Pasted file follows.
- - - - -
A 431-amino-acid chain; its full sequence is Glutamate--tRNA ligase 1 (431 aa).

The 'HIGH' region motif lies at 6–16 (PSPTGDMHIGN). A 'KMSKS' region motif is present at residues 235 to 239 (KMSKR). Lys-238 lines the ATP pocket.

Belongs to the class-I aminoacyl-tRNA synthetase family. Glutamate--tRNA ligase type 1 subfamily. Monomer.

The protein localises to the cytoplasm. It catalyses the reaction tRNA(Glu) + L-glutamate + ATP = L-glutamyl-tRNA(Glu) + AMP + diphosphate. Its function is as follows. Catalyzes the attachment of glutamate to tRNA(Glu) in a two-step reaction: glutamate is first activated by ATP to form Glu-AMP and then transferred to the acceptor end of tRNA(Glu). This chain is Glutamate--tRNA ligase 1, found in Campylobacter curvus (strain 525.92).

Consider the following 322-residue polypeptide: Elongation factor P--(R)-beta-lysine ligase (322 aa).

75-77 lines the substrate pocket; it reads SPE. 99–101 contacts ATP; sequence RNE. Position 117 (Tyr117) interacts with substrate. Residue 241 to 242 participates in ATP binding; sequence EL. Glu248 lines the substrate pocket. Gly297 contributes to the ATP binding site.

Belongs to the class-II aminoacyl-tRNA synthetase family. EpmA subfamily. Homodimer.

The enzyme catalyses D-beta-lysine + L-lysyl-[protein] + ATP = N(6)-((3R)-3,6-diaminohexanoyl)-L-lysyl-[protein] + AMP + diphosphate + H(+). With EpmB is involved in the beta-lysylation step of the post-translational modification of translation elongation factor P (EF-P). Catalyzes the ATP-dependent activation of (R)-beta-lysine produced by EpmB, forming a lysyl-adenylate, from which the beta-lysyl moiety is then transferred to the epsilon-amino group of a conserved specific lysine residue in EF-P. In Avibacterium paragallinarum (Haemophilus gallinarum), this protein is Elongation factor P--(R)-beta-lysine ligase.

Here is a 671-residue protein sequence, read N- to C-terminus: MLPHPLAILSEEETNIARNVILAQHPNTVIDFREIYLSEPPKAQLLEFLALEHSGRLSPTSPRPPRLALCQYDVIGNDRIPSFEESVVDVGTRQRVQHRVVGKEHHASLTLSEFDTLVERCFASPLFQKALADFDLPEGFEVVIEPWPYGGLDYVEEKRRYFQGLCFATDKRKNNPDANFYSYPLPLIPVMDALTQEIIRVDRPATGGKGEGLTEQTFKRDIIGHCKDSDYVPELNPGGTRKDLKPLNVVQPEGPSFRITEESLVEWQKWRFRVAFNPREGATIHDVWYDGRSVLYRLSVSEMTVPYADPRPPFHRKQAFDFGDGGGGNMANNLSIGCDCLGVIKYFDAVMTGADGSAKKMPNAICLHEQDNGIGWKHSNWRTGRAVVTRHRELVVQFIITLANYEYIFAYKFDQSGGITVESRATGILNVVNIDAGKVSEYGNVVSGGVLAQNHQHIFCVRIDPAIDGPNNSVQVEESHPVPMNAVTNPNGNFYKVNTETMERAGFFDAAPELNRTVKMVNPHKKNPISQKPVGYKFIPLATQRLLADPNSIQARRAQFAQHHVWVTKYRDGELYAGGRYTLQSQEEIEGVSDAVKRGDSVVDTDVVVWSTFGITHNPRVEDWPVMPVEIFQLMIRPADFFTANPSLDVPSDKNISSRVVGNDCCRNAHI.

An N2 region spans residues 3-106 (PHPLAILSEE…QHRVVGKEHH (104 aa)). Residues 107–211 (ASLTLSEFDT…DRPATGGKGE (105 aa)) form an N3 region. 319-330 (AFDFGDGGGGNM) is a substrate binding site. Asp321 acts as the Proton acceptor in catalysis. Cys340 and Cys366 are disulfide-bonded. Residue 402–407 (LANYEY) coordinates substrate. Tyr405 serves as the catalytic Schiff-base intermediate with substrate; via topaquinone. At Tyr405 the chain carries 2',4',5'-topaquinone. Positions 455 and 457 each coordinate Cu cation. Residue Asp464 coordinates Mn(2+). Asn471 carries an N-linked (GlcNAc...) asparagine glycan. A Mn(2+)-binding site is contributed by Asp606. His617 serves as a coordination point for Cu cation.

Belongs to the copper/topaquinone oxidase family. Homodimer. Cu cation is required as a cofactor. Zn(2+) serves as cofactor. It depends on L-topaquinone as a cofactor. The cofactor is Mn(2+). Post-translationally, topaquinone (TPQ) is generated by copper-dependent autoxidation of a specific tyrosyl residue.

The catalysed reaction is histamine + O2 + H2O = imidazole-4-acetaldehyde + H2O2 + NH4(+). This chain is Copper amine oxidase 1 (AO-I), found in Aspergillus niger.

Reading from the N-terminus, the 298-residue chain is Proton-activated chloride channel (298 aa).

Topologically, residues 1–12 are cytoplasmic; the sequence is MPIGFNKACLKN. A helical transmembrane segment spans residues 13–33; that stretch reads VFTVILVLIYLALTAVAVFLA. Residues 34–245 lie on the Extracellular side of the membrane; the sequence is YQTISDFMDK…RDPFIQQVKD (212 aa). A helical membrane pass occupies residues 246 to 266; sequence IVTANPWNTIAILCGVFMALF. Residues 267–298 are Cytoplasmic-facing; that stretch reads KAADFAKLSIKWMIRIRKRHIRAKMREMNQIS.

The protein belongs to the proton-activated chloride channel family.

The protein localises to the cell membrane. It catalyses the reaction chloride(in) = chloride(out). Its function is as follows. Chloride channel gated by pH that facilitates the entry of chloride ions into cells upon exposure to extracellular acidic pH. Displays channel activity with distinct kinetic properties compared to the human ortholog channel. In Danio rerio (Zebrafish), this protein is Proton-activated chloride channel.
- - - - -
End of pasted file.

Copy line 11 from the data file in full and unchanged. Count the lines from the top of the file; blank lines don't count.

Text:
Belongs to the copper/topaquinone oxidase family. Homodimer. Cu cation is required as a cofactor. Zn(2+) serves as cofactor. It depends on L-topaquinone as a cofactor. The cofactor is Mn(2+). Post-translationally, topaquinone (TPQ) is generated by copper-dependent autoxidation of a specific tyrosyl residue.